[00:08:32.14] spk_0:
I mean, I think all of those are right. And also all of those are kind of like doorways into an entire, you know, grouping of arguments that are related to them, right? And I think it intend we really um combined when we’re trying to mask or compelled or encourage or convince other organizations to include salaries to us that means compensation and generally make clear what your benefits really are. Don’t say generous benefits because to your point, if someone is um has chronic illness and they know that health care is going to be a really important part of the benefits they get and all that you’ve said is generous benefits. They don’t know how to navigate if that’s going to be worth their time competitive

[00:08:54.34] spk_1:
Really. You know, when you think about these things critically, which, you know, it’s, it’s just uh you know, for me at 59 years old, it’s what I grew up with commensurate salary, salary commenced with the experience and generous benefits. No, but if you do think about that well, it really communicates nothing generous, generous by whose standards commensurate by what type of experience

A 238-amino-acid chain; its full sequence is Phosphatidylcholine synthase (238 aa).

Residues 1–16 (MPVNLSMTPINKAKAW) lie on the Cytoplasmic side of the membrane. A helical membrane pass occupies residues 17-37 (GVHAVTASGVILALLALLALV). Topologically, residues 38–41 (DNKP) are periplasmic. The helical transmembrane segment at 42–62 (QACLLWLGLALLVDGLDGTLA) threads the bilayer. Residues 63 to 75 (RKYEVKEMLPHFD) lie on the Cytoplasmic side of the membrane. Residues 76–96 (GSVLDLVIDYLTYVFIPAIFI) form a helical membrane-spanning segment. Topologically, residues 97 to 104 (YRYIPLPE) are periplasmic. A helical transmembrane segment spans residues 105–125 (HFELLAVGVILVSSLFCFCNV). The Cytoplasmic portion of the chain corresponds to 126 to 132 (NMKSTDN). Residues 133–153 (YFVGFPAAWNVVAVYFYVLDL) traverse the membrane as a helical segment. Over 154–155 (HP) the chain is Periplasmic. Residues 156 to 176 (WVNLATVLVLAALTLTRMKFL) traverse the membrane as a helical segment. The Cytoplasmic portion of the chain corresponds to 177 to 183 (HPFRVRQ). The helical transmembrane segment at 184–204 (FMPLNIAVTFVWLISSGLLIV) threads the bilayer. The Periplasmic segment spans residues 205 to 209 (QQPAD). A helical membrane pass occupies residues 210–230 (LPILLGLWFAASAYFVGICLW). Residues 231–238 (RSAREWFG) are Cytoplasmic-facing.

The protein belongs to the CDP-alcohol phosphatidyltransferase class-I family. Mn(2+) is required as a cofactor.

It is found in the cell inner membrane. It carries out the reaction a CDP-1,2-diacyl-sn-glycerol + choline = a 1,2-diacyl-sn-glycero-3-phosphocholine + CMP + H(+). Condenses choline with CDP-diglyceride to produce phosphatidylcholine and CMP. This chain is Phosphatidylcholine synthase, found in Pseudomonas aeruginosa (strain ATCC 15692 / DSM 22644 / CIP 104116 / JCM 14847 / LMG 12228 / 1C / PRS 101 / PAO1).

[00:08:57.34] spk_0:
and with the arbiter of that. Right?

[00:08:59.53] spk_1:
Well who is it? Yeah, who is? Right.

[00:10:24.74] spk_0:
Yeah. I think especially as uh folks are starting to maybe in a token izing way, look to increase the number of black indigenous staff of color, um, L G B T Q I plus like all different, you know, quote unquote diverse metrics for their staff. Those folks want to know that they are going to be evaluated by something they opted into, Right? So seeing something like, oh, it’s commensurate with experience. Well, if you are excited to hire me because I also speak spanish, but you’re not, you’re not giving me a salary because of that, then that’s probably not a great place, right? Like all of those decisions add up to a picture that’s getting painted to potential staff before they even apply, let alone are hired and start there. And if you think about, you know, what is this picture we’re painting? Is it just like murky and you can’t see anything isn’t really clear. We painted a beautiful picture of this land. They could come come join. You know, it isn’t just like what’s in the organization’s interest because you really want to be able to negotiate with someone. I would, I would invite a bit of reflection on why you want to change something, you know, because if you don’t already know how much you can pay, that’s how much you can pay. And if you don’t, then you’re probably not ready to start hiring.